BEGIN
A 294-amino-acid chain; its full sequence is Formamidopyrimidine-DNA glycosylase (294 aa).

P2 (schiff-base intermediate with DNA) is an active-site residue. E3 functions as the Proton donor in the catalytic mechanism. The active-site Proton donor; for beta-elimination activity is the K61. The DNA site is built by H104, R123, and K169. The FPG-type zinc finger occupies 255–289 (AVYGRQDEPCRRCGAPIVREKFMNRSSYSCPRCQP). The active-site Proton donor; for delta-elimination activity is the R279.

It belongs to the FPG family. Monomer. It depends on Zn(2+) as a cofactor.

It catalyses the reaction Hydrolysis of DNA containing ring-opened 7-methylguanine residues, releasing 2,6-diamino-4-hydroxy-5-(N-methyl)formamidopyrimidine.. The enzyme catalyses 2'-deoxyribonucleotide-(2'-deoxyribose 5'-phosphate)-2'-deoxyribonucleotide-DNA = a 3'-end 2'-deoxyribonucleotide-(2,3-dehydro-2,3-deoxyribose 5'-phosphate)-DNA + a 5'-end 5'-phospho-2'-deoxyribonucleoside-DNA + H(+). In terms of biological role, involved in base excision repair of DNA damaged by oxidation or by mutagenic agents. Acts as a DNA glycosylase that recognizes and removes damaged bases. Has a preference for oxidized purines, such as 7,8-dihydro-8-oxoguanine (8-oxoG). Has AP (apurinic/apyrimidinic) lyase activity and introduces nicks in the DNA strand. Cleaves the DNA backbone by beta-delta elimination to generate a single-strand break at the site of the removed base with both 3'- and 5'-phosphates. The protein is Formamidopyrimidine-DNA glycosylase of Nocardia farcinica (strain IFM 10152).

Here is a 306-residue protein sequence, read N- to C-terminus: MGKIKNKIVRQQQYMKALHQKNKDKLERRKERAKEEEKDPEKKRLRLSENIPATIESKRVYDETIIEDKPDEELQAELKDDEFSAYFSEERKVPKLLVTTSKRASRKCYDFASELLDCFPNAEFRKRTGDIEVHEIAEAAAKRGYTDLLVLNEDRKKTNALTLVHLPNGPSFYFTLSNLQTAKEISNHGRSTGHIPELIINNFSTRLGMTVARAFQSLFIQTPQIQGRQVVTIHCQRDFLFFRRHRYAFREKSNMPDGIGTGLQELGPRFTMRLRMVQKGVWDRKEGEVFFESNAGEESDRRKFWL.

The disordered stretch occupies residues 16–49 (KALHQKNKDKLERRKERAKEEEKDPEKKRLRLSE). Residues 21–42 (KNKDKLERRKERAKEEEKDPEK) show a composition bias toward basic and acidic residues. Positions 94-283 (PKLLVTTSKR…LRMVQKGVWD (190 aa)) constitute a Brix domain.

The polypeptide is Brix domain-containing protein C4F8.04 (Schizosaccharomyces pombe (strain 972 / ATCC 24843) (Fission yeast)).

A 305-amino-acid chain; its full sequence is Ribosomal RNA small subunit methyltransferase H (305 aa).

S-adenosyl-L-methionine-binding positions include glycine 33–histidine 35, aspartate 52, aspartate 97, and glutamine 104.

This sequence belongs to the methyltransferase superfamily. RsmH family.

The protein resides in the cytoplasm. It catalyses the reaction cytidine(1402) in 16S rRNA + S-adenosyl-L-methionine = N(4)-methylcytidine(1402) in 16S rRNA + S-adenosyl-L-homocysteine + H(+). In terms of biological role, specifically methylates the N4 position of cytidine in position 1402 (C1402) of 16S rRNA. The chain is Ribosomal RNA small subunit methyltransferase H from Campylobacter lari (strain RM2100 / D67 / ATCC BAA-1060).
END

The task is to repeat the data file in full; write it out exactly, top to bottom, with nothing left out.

A 294-amino-acid chain; its full sequence is Formamidopyrimidine-DNA glycosylase (294 aa).

P2 (schiff-base intermediate with DNA) is an active-site residue. E3 functions as the Proton donor in the catalytic mechanism. The active-site Proton donor; for beta-elimination activity is the K61. The DNA site is built by H104, R123, and K169. The FPG-type zinc finger occupies 255–289 (AVYGRQDEPCRRCGAPIVREKFMNRSSYSCPRCQP). The active-site Proton donor; for delta-elimination activity is the R279.

It belongs to the FPG family. Monomer. It depends on Zn(2+) as a cofactor.

It catalyses the reaction Hydrolysis of DNA containing ring-opened 7-methylguanine residues, releasing 2,6-diamino-4-hydroxy-5-(N-methyl)formamidopyrimidine.. The enzyme catalyses 2'-deoxyribonucleotide-(2'-deoxyribose 5'-phosphate)-2'-deoxyribonucleotide-DNA = a 3'-end 2'-deoxyribonucleotide-(2,3-dehydro-2,3-deoxyribose 5'-phosphate)-DNA + a 5'-end 5'-phospho-2'-deoxyribonucleoside-DNA + H(+). In terms of biological role, involved in base excision repair of DNA damaged by oxidation or by mutagenic agents. Acts as a DNA glycosylase that recognizes and removes damaged bases. Has a preference for oxidized purines, such as 7,8-dihydro-8-oxoguanine (8-oxoG). Has AP (apurinic/apyrimidinic) lyase activity and introduces nicks in the DNA strand. Cleaves the DNA backbone by beta-delta elimination to generate a single-strand break at the site of the removed base with both 3'- and 5'-phosphates. The protein is Formamidopyrimidine-DNA glycosylase of Nocardia farcinica (strain IFM 10152).

Here is a 306-residue protein sequence, read N- to C-terminus: MGKIKNKIVRQQQYMKALHQKNKDKLERRKERAKEEEKDPEKKRLRLSENIPATIESKRVYDETIIEDKPDEELQAELKDDEFSAYFSEERKVPKLLVTTSKRASRKCYDFASELLDCFPNAEFRKRTGDIEVHEIAEAAAKRGYTDLLVLNEDRKKTNALTLVHLPNGPSFYFTLSNLQTAKEISNHGRSTGHIPELIINNFSTRLGMTVARAFQSLFIQTPQIQGRQVVTIHCQRDFLFFRRHRYAFREKSNMPDGIGTGLQELGPRFTMRLRMVQKGVWDRKEGEVFFESNAGEESDRRKFWL.

The disordered stretch occupies residues 16–49 (KALHQKNKDKLERRKERAKEEEKDPEKKRLRLSE). Residues 21–42 (KNKDKLERRKERAKEEEKDPEK) show a composition bias toward basic and acidic residues. Positions 94-283 (PKLLVTTSKR…LRMVQKGVWD (190 aa)) constitute a Brix domain.

The polypeptide is Brix domain-containing protein C4F8.04 (Schizosaccharomyces pombe (strain 972 / ATCC 24843) (Fission yeast)).

A 305-amino-acid chain; its full sequence is Ribosomal RNA small subunit methyltransferase H (305 aa).

S-adenosyl-L-methionine-binding positions include glycine 33–histidine 35, aspartate 52, aspartate 97, and glutamine 104.

This sequence belongs to the methyltransferase superfamily. RsmH family.

The protein resides in the cytoplasm. It catalyses the reaction cytidine(1402) in 16S rRNA + S-adenosyl-L-methionine = N(4)-methylcytidine(1402) in 16S rRNA + S-adenosyl-L-homocysteine + H(+). In terms of biological role, specifically methylates the N4 position of cytidine in position 1402 (C1402) of 16S rRNA. The chain is Ribosomal RNA small subunit methyltransferase H from Campylobacter lari (strain RM2100 / D67 / ATCC BAA-1060).